Stay Home with Kids Survival Story - How do I get restless kids to learn during Home-Based Learning
An Interview with Evelyn Tan, celebrity mummy who home schools 3 children
Life has been in a familiar order – there was school where you entrusted academic learnings to the teachers, there was an office where you worked or there were scheduled me-times in the day for the stay at home parents. Yes, your life had been pretty much comfortably structured - till now. When the government announced the circuit breaker measures closing schools and non-essential businesses, allowing a month long stay home ‘opportunity’ for parents with their kids, parents, especially those with young children at home were being thrown into the seemingly scary unknown that doesn’t look like a bed of roses (as the ‘Frozen II’ song goes where Elsa felt disturbed and scared despite possessing strong powers…Ah well, how can managing restless kids as a parent 24/7 be less scary than hearing singing from a distance…)
Learning from home, spending most time with parents than teachers and friends – don’t these sound familiar to home schooled children? There will surely be things we can learn from their parents isn’t it? The first person who came to mind when the home school topic pops up is none other than media darling and mummy Evelyn Tan, who has been home schooling 3 of her 4 children, Kristen 15, Jairus 13, Way 11 and Elliott 7! Serious About Preschool eagerly contacted her for some precious advice.
Tip 1: See home-based learning as an opportunity to reset the learning pace for your child
Evelyn: One of the main reasons I have chosen to home school my children is for them to have an education that takes into account their strengths, weaknesses and needs and to have more parental influence in their moral development during their growing years. Take on a positive note and realign your children’s learning milestones with a pace that is suitable for the child and in the process of it, discover their learning weakness and strengths alongside other talents and interests which may not be known to you all this while!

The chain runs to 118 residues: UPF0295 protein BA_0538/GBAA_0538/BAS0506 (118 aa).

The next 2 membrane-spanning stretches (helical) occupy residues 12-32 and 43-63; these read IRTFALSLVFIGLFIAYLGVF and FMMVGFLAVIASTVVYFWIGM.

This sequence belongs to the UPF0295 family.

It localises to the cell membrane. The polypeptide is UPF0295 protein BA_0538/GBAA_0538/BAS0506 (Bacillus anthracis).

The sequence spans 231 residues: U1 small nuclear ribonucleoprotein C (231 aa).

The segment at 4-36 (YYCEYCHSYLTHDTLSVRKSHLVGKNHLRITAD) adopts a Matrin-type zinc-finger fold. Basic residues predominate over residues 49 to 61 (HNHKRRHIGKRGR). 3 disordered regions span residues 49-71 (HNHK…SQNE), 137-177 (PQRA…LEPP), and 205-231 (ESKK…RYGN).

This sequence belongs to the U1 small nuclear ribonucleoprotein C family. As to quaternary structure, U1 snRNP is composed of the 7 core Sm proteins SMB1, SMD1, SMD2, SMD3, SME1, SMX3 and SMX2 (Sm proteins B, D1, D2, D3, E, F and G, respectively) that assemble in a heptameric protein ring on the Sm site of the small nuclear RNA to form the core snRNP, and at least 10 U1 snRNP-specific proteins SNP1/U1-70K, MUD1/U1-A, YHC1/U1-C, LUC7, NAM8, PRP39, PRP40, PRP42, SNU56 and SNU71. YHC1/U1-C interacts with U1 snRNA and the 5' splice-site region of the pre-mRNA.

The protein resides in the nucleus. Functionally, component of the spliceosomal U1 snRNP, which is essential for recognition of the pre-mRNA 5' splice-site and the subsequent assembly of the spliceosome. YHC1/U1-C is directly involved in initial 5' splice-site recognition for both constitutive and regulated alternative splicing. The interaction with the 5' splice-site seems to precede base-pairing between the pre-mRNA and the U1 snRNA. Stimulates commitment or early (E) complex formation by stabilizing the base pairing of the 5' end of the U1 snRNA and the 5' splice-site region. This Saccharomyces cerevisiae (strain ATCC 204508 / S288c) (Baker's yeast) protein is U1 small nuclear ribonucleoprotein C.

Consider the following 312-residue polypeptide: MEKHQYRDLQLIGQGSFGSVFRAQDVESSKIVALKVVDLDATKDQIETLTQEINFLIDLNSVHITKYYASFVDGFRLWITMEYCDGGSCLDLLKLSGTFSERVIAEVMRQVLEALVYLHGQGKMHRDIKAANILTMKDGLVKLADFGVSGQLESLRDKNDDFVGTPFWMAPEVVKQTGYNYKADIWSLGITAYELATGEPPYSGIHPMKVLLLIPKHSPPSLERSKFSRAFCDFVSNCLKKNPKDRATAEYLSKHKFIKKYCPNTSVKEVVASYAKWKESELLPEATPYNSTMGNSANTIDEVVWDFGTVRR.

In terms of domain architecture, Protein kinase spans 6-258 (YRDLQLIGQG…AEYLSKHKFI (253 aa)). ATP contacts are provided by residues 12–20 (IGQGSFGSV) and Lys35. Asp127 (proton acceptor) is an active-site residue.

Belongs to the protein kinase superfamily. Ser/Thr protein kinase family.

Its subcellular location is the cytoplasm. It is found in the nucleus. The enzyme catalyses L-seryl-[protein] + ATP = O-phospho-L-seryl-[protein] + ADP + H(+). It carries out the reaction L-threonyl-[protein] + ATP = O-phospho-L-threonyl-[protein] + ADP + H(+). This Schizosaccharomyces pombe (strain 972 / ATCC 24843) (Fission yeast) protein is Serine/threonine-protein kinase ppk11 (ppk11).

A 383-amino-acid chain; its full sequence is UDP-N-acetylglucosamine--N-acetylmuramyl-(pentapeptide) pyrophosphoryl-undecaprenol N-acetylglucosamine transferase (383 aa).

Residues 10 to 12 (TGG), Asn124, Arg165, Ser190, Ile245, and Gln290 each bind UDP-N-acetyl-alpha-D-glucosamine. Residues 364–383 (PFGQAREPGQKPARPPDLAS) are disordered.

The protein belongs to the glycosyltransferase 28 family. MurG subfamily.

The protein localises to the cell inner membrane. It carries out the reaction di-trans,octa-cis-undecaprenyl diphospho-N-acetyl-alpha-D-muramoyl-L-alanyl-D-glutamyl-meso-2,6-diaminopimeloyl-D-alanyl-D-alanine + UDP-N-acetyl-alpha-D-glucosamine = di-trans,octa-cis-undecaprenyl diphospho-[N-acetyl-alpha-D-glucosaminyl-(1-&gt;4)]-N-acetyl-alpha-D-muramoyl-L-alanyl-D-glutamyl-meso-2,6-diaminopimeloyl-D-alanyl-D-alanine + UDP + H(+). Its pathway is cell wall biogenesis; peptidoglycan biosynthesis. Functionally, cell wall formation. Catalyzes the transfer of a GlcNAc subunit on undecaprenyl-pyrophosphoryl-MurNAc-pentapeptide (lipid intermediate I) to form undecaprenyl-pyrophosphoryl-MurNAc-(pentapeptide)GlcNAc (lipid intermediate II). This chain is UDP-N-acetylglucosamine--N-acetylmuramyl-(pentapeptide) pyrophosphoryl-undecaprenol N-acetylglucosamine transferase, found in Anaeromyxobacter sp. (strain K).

Tip 2: Establish a routine
Evelyn: There can never be a perfect way to achieve balance and harmony at home especially for families with very young kids. But for a start, establishing a routine will definitely be helpful. Kids learn fast when you are very explicit in your expectations in terms of accomplishment of tasks for learnings within the scheduled time frame hence setting up daily routines will be important to ensure that the day is meaningfully spent.
Tip 3: The carrot and stick approach always work especially for young kids
Evelyn: Some tantalising carrots include: a TV show, a baking/ cooking activity or read a book together or even ice cream time can keep the child motivated to a great extent! For younger children, keep the motivation going by making the tasks simpler and rewards frequent.
Tip 4: Engage the child to understand the upcoming changes
Evelyn: Prepare the child for the possible changes that will happen in the next few weeks so that they will not be shocked by the effects on their emotions, eg. Unsettled feelings, longing for friends, space limits, even getting into the face of siblings more often! Do not neglect the mental health of your child. Talk to them on what kind of drastic changes they will expect and how they might affect them emotionally, so that they will not be overwhelmed by their own meltdowns and hopefully they can self-manage their own emotions when negative emotions set in.
Tip 5: Setting realistic expectations
Evelyn: Managing our own expectations on what we can realistically achieve of ourselves is just as important. If work life balance has to be achieved at home, can we schedule different timing for different tasks for the day so that we can focus on a task at a point in time?
Serious About Preschool:
Taking learnings from school to home need not be a solo affair for the parents as the teachers and educators are still made available to give assistance and advice. We took some learnings from the enrichment experts too.
Kumon, whose centres have always place emphasis on independent learnings strongly urges parents to avoid the helicopter parenting approach and guide their children to work independently, while maintaining regular communications with their educators who are on standby during this period to continuously assess the child’s progress.
Continual learning is imperative to achieving consistency in the child’s learning journey, hence a confidence booster when school reopens and the child is found to be in good pace.
MPM math, whose centres turn to online learnings during this period is an advocate for continual learning and boosting of the children’s confidence in math. Advance preparation in their knowledge, but according to the pace of the child is what the centre believes in and strive to achieve even in times of closure.
Remember, you are not alone, we are parents going through this together. We will definitely see the light at the end of the tunnel.
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